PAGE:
With this kind of politics hitting you up from both angles, there is absolutely little room to shine and benefit from your career.

Don’t you find it quite terrible that in 2017, we have only had 2 gospel artists staging relatively big concerts? Hon Judith Babirye and Levixone at the Museum. What is common about these 2 is the way they tapped into the radio stations and opportunities that are not driven by religion.

It is time for other gospel artists to start creating universal content using simple language that even non-believers can understand and like. This is when they will become happy and also have an opportunity to own mansions and sleek cars like their counterparts doing other genres of music.

Get out of your shell and shine!

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Opinion

Is B2C Manager Andy Events Surpassing Jeff Kiwa in Talent Management?

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By Staff Writer

For the past years, Jeff Kiwa has established himself as one of the best artiste managers we have in the industry, having  worked with top artistes like Jose Chameleone, Radio and Weasel until 2015 when he started Team No Sleep, consisting of Sheebah, Pallaso (who later left), Bakri and Akay (RIP) among others.

However with the growing Ugandan music industry, other talent managers have emerged and are giving the Team No Sleep boss and others a run for their money.

B2C soldiers manager Andy Events is one of the new talent managers on the block that have proved to be a genius in the music business.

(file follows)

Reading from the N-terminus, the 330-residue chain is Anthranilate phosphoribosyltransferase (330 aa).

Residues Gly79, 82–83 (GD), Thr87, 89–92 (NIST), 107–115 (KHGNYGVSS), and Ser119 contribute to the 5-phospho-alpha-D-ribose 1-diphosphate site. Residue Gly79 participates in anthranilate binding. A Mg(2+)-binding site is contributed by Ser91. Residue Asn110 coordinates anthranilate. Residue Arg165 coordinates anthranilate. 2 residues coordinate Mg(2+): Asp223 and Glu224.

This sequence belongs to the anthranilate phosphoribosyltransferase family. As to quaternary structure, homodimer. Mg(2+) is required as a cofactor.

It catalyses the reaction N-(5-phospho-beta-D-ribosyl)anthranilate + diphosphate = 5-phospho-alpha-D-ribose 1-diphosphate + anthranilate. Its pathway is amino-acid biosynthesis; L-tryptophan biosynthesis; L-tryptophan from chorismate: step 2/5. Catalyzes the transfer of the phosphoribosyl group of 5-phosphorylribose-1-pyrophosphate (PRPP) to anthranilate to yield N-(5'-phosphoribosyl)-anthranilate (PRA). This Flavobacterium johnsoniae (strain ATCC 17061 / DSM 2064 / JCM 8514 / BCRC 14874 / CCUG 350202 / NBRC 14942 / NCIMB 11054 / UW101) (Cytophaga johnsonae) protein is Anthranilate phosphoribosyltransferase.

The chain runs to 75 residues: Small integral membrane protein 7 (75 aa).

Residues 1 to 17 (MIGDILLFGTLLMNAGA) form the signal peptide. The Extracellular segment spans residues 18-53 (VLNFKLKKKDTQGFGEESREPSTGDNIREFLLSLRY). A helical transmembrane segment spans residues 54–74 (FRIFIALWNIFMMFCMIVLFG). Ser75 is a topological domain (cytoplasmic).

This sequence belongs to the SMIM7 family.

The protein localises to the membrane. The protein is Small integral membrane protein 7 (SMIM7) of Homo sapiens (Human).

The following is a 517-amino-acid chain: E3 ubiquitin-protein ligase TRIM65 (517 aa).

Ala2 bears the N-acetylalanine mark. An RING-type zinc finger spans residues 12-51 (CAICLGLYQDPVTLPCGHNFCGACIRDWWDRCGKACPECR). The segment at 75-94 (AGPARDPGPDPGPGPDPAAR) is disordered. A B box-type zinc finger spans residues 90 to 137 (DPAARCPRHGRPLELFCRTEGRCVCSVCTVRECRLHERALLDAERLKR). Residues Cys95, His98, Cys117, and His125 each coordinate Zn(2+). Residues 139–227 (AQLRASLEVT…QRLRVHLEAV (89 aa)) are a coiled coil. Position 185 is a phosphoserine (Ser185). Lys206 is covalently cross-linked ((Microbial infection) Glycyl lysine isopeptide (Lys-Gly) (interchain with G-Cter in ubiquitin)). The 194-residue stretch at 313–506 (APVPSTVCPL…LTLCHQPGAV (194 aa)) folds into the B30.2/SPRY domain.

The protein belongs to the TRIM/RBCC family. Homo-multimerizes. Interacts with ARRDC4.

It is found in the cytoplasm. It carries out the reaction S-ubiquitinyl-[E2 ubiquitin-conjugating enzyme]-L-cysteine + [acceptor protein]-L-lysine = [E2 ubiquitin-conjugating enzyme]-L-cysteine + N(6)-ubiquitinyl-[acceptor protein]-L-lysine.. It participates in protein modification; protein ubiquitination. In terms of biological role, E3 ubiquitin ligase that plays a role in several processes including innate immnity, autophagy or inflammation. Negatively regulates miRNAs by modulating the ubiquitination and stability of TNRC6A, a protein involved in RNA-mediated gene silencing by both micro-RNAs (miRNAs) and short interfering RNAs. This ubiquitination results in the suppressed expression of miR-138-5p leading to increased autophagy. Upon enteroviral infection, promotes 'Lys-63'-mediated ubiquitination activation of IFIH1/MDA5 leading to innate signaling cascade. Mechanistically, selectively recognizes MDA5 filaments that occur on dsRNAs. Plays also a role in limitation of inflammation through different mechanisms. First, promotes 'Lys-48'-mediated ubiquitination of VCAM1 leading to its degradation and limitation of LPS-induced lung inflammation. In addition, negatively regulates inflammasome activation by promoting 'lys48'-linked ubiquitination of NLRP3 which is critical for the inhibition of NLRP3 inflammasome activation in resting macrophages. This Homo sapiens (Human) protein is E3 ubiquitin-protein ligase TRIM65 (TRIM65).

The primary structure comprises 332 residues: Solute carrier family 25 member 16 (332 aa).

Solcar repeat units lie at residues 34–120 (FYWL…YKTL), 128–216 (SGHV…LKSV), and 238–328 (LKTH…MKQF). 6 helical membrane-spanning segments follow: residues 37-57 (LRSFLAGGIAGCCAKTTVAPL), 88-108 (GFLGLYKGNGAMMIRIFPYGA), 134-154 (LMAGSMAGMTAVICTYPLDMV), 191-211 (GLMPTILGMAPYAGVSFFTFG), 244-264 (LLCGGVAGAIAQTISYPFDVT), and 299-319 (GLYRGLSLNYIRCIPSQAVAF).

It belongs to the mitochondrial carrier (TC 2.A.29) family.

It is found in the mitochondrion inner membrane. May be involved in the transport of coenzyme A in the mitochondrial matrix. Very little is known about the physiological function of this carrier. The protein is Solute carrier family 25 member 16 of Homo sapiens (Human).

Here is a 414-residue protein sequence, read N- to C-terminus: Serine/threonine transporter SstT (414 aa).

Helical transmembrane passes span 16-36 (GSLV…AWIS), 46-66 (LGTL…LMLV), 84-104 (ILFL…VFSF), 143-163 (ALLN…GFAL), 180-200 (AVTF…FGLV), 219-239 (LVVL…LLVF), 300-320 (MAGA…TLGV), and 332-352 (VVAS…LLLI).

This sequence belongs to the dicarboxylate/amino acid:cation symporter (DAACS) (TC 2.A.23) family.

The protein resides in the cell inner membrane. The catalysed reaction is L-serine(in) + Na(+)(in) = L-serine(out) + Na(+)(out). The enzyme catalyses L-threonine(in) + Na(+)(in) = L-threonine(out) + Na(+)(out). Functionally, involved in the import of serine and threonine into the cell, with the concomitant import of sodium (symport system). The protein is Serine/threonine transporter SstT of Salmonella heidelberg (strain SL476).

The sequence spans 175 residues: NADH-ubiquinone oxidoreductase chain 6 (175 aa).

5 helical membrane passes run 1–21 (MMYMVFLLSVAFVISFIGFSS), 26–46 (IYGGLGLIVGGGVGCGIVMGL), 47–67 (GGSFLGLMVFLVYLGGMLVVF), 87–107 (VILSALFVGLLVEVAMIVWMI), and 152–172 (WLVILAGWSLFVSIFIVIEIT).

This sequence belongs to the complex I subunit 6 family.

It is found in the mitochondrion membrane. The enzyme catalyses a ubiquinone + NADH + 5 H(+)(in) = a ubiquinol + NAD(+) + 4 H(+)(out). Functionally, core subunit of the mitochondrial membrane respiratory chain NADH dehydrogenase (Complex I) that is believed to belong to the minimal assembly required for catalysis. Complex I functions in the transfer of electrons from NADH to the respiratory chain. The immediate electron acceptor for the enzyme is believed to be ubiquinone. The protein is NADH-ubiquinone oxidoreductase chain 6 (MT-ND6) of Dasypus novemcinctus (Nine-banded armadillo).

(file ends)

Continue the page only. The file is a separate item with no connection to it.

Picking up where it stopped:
While Jeff Kiwa’s Team No Sleep is falling apart, Andy Events has got his groove on and seems to have a lot more to offer.

 

Three years ago, few people knew about the B2C but Andy Events has made them stars and kept them among the fan’s favorite for the past two years, something that makes us believe that at this rate, he could beat Jeff kiwa at his game if the later doesn’t pull up his socks.

Despite having an impressive record of turning young artistes into stars, Jeff Kiwa has failed at maintaining a good artiste-manager relationship. It will be remembered that Jeff has fallen out with Jose Chameleone, Radio and Weasel, Pallaso among others.

Andy Events on the other hand has been able to keep three talented artistes (B2C) together and also maintain a good relationship with them. Anyway the true narrative will be written over the coming years.